In the event none of these cars were serious contenders, and the struggle lay all the time between Sunbeam and Fiat. For the former Coatalen followed once again his policy of buying up the best brains from his rivals. During the previous winter he secured the services of Bertarione of the Fiats, and it is, therefore, not surprising the 1923 Sunbeam engines showed a very strong resemblance to the previous Turin products. In point of fact the 1923 Sunbeam engines were almost identical to that of the 1922 Fiat, except that 2 mm. were added to the bore and 6 mm. taken from the stroke, giving dimensions 67 x 94 mm., whilst the exhaust valve was made larger than the inlet valve. A unit construction gearbox giving only three forward speeds was fitted, and the external appearance of the car was again very “Fiat like.”
The latter company had a team of cars of entirely new design by Messrs. Fornaca and Cavelli. They followed general principles previously established at Turin and, like the 1921 cars, had eight cylinders in line. The bore and stroke were 60 x 87.5 mm., and by moderate blowing the power was raised to 120 b.h.p., as compared to the 92 b.h.p. of the previous year’s six-cylinder model and the 108 b.h.p. claimed for the unblown Sunbeam.
The contest between these two makes was close, for a Sunbeam was second at five laps, first at 10 laps, first at 20 laps, second at 30 laps, and Segrave finally won on the thirty-first lap. Fiats, on the other hand, were first at five laps, second at 10 laps, first at 20 laps and first at 30 laps. No Fiat finished, all of them going out with various mechanical troubles, including break-up of the rather primitive Vane type of blower, which will he described in detail in another part of this article. Sunbeam was second and fourth, Bugatti running third, 25 minutes behind the winner.
The Bugatti drivers were handicapped by the odd proportions of wheelbase and track chosen by their designer, viz., 6ft. 6 in. and 3ft. 3in. respectively, and this made them very hard to hold on the straight, although quick through the corners. At the time Bugatti attributed this characteristic (in my opinion falsely) to the streamlining, but the latter certainly proved its worth in respect of sheer performance. This was shown by some hand timing, which gave the winning Sunbeam a maximum speed of just over 130 m.p.h. and the Bugatti just under 114 m.p.h. although the Bugatti engine developed not more than 80% of the power realised on the Sunbeam.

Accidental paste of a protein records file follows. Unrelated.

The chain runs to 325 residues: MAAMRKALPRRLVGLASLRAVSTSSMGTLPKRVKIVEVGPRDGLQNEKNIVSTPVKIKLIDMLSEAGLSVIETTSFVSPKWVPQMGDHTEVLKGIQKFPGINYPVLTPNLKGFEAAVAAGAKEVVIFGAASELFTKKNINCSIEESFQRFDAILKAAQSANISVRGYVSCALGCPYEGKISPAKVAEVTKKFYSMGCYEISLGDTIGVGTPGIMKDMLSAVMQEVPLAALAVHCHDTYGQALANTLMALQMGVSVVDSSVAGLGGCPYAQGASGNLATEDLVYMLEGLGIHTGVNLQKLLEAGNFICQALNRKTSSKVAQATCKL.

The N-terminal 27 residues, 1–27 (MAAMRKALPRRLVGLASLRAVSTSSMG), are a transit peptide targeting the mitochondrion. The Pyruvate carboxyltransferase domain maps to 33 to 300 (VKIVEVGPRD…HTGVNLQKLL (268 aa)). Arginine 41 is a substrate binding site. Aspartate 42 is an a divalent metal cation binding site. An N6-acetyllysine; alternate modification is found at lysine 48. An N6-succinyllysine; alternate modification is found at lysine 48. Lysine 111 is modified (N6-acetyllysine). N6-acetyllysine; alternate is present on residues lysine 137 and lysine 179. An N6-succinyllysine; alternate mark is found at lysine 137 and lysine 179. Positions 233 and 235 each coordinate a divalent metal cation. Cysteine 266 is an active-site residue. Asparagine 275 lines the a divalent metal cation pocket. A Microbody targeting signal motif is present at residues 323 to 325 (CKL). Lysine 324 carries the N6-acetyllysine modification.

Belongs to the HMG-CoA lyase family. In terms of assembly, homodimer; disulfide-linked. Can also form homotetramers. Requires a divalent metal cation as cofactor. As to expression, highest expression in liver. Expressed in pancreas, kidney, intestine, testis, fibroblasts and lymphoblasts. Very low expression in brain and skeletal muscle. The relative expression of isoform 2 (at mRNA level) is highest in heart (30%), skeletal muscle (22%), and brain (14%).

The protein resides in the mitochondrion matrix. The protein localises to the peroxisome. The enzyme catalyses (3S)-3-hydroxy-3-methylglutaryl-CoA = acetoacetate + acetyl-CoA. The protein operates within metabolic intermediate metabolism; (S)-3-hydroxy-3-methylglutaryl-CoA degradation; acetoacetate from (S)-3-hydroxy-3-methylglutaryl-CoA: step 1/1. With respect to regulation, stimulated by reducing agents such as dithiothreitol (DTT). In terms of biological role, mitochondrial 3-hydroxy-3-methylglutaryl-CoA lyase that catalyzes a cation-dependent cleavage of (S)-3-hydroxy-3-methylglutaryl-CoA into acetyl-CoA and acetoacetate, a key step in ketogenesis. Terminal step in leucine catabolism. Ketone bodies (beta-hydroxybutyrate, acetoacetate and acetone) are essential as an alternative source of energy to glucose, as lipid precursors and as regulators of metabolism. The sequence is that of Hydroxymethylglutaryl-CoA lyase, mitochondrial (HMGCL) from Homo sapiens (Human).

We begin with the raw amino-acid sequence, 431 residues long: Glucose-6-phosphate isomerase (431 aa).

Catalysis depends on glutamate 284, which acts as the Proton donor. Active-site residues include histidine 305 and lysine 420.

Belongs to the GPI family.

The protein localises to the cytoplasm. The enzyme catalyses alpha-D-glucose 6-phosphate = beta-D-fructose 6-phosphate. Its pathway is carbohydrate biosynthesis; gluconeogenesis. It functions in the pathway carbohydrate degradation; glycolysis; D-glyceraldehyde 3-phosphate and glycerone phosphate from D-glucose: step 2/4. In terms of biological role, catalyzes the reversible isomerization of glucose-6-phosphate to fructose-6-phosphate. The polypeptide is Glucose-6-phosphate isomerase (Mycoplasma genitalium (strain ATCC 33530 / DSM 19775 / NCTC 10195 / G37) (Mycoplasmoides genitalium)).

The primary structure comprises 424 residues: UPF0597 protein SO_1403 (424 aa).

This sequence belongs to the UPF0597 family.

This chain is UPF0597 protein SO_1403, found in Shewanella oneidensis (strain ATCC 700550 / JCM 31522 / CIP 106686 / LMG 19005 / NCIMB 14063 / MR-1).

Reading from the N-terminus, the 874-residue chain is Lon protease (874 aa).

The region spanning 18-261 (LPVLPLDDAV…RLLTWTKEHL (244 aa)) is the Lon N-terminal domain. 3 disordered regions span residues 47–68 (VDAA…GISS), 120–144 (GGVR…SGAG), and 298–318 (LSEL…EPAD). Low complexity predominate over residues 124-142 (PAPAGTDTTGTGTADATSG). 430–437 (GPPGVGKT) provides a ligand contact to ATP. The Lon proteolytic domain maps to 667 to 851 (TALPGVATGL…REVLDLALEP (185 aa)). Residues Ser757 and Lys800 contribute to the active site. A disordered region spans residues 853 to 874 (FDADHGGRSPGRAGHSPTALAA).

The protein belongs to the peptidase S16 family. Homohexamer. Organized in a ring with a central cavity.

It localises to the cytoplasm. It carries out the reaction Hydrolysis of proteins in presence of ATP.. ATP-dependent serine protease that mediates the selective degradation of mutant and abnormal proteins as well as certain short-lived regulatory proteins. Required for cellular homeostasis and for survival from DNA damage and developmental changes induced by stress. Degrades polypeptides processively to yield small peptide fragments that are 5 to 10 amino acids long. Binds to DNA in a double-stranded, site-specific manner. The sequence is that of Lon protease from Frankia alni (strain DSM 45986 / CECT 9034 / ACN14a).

This race was held in July, and by the time the Italian G.P. was held in September the Fiats had been fitted with Roots type blowers, with which they showed their quality in no mean fashion. Bordino led up to half distance, a staggering effort in view of the fact that he had broken his arm in practice and drove single-handed with a mechanic changing gear. He was forced to retire through physical exhaustion and Salamono won at 91.6 m.p.h., Nazzaro second and an unblown Miller, driven by Jimmy Murphy (the 1921 French G.P. winner), third, five minutes behind the winner. Fourth and fifth were two rear-engined Benz cars, designed under Rumpler patents. These cars had no influence at the time, but are worth mentioning because they led directly to the production in 1934 of rear-engined cars for Auto-Union, a story I must relate at some other time.
Fiats put up a lap record for the Monza track at 99.8 m.p.h., so the eight-cylinder blown cars thus proved themselves 6% faster over the whole distance and 7 1/2% faster over the lap. This was the first race won by a supercharged car, and since that time only one International G.P. has been won by an unsupercharged type, except on occasions where blowing has been proscribed by the regulations.
In 1924 the Targa Florio was won by a blown car, this being a four-cylinder Mercédès similar to the previous year’s Indianapolis cars, but very much improved in detail by Dr. Porsche, who had become chief engineer. This was followed by Indianapolis, where Duesenberg appeared with an engine fitted with a centrifugal blower running at about six times engine speed and gave about 10 lb. boost. This car averaged 98.24 m.p.h. to win the event, and was thus 4 m.p.h. faster than the previous year’s car, which had had one carburetter per cylinder.